Following spinal cord injury, the use of electrodes for neurostimulation in animal models has been shown to stimulate muscle movement, however, the efficacy of such treatment is impaired by increased interfacial impedance caused by fibrous encapsulation of the electrode. Sputter-deposited gold-on-polyimide electrodes were modified by potentiostatic electrodeposition of poly(pyrrole-co-3-pyrrolylbutyrate-conj-aminoethylmethacrylate): sulfopropyl methacrylate [P(Py-co-PyBA-conj-AEMA):SPMA] to various charge densities (0-100 mC/cm2) to address interfacial impedance and coated with a phosphoryl choline containing bioactive hydrogel to address biocompatibility at the ABIO-BIO interface. Electrodes were characterized with scanning electron microscopy (surface morphology), multiple-scan rate cyclic voltammetry (peak current and electroactive area), and electrochemical impedance spectroscopy (charge transfer resistance and membrane resistance). SEM analysis and electroactive area calculations identified films fabricated with a charge density of 50 mC/cm2 as well suited for neurostimulation electrodes. Charge transfer resistance demonstrated a strong inverse correlation (-0.83) with charge density of electrodeposition. On average, the addition of polypyrrole and hydrogel to neurostimulation electrodes decreased charge transfer resistance by 82 %. These results support the use of interfacial engineering techniques to mitigate high interfacial impedance and combat the foreign body response towards epidurally implanted neurostimulation electrodes.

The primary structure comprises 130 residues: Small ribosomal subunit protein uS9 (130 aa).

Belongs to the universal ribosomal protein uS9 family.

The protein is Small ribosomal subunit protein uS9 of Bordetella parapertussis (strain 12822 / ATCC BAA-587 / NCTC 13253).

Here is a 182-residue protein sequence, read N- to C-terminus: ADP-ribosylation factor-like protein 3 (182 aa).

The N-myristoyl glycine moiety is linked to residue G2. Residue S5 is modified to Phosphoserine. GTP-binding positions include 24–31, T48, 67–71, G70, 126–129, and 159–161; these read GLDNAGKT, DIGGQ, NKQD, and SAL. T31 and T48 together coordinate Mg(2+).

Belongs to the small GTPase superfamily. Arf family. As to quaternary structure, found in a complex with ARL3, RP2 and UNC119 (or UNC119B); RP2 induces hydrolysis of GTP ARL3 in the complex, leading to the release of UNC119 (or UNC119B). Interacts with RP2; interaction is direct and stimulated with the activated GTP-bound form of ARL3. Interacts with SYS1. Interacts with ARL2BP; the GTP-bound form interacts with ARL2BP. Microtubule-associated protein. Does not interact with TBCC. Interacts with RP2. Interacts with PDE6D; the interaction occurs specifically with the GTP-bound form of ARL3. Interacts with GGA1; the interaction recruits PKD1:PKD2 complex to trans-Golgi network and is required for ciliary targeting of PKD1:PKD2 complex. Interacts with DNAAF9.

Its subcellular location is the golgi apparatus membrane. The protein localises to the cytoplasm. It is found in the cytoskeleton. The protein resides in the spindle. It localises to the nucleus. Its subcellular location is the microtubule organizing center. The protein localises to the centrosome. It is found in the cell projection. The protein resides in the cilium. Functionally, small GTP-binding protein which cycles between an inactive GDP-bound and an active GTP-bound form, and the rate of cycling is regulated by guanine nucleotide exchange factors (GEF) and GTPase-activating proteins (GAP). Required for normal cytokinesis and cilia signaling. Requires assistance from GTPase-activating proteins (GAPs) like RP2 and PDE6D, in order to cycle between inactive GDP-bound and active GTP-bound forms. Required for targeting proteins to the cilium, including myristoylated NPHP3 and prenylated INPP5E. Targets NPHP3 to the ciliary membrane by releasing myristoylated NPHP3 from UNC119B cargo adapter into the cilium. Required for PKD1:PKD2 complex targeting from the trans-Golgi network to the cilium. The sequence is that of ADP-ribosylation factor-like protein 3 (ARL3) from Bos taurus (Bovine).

ASJC Scopus subject areas
- Chemical Engineering(all)